The new normal

New dimensions of normalcy

The global pandemic has driven the whole world to a new normal in all aspects of life. The phrase ‘new normal’ has become the buzz word, and well on the road to becoming a cliché.

However, that is not the topic of discussion in this article. I have been a teacher for two decades now. I can confidently say that I have taught three generations of teens in this period. The trigger for this write-up came from my current set of students.

At Abheek Academy, we have started an online book club for students of grade 7 and above. They have weekly meetings where they discuss books they have read. This has been going on for a few weeks. Today was the first time I attended this book club session. My observation during the session was that students were giggling and engaging in off-the-topic chats during the session. This was in stark contrast with their behaviour in their regular sessions.

Pondering on behaviour

It got me to thinking, should I call this disrespect or is this the new normal? After analysing the situation, I conclude that this is a new normal.

When I was a child, I was usually scared of my teachers and their influence in my life. Most of my kindergarten teachers knew my family. Everything I did at school was reported back home to my parents. In the present day, this does not happen often. There is not much daily or weekly reporting. Most reporting is relegated to the monthly PTM. There too, only serious infractions are considered. For the most part, what happens in school remains in school.

Also, as I was growing, the relationship between a teacher and a student was more formal. While we were friendly with some teachers, we still behaved in a formal way.

When I started teaching, I considered myself a progressive teacher. So, I encouraged my students to be more open in sharing their concerns and difficulties with me. I also had the privilege of engaging with my students more on an individual basis compared to a strict classroom setting. Owing to this, I have established various degrees of openness with my students over the years.

Comfort of communication

However, today’s session showed me a greater degree of confidence from my students than I have experienced before. While they were mindful of their limits, they also showed low inhibitions in expressing themselves confidently.

It appears to me that the teens of the present generation are more aware of their strengths and weakness. They are also more open to discuss that with their teachers. They are also more open to give you suggestions.

During the discussion, I shared that I do not like reading fiction. This is because I am overly critical of the narration and if I find even the slightest mistake, I chuck the book away. My student confidently told me, “Sir, keep your rational brain aside and read the book”. I have not had a student tell me something like this before, not after only a few weeks of acquaintance. In my student days, it would be offensive to tell your teacher to keep their brain aside. I found that I did not take offence, however. I gave it a thought and liked his argument. I might even give a novel a try – I complain often that my wife reads too many of them 😊.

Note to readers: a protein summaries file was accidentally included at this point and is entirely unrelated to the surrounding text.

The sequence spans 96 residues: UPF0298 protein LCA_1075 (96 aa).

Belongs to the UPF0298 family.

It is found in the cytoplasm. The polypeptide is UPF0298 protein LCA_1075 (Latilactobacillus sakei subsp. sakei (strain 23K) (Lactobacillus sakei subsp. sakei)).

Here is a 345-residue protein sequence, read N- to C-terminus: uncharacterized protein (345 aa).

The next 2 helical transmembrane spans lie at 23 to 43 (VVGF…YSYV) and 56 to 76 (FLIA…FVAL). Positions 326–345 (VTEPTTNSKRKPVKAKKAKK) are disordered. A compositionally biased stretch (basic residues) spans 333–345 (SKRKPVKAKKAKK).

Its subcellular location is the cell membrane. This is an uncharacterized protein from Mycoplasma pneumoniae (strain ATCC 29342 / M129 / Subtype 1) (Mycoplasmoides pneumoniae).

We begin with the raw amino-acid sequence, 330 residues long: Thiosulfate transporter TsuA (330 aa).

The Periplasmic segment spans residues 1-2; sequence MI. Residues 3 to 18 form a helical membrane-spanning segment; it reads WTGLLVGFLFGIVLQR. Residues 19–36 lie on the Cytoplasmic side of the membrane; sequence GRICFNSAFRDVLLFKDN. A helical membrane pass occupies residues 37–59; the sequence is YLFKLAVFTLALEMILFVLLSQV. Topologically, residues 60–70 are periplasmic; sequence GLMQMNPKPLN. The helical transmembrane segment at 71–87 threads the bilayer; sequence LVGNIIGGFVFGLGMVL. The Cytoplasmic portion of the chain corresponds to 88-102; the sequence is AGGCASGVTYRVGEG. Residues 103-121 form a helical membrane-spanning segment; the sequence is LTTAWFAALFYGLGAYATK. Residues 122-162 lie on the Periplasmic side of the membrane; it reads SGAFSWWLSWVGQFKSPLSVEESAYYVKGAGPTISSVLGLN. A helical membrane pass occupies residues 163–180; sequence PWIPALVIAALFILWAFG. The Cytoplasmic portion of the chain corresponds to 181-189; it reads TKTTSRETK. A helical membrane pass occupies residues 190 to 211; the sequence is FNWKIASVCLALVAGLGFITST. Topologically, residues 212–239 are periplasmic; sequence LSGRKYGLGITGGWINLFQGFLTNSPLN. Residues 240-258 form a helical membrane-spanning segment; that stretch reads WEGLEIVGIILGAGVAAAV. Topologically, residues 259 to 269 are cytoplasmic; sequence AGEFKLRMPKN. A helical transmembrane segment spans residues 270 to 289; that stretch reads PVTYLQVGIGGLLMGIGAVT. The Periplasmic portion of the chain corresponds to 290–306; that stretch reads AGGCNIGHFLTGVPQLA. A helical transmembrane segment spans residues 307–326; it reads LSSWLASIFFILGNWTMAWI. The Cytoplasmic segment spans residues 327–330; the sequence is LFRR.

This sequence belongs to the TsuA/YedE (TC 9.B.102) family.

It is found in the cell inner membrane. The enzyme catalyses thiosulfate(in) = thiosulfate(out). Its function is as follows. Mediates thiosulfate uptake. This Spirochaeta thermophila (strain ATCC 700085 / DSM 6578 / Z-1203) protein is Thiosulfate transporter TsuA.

Enhanced engagement

Some of my students are also open to discuss their difficulties like lack of motivation, lack of respect for their teachers or authority. It has given me a way to understand their mind. It also allows me to help them discover a way to work around these limitations. I also counsel them on the futility of forming non-constructive opinions about the people who care about their future.

My usual advice during these discussions is “We do not come with an operation manual”. This seems to work with teens of the present generation. They can see that people need not understand all their points of view. Because we all do not come with a manual.

This was not the kind of interaction I had with my teenage students in the early 2000s or even in 2010. They were all different and they have grown into accomplished young professionals. Growing as a teacher year by year and decade by decade, I am adapting to the new normal – professionally, personally, and psychologically.

What kind of new normal have you adapted to? Please share your thoughts.

Featured image credits: Gerd Altmann from Pixabay

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Sriraghavan S M

Sriraghavan S M

Sriraghavan (Raghu) is an Astronomer by qualification (MSc, Astronomy, Bangalore University) and a teacher by passion. He is a trained counsellor and psychotherapist. His firm belief and conviction to transform the education system in India led him to be an entrepreneur through NumberNagar®. His core work at NumberNagar® revolves around product presentations, academic content, and training. He teaches Maths and Science to young students, rubbing off his passion to them. He trains teachers as well, inspiring them to better themselves. He has taught Physics in educational institutes, during his early career days. He has travelled extensively all over Karnataka, training teachers and popularising Astronomy. He advocates multiple intelligence and is constantly on the lookout for new things to learn. He is ambidextrous and enjoys sketching. He was an avid cricket player in his younger days. He is an enthusiastic biker and uses long solo motorcycle rides as means of reflection and rejuvenation.
Sriraghavan S M

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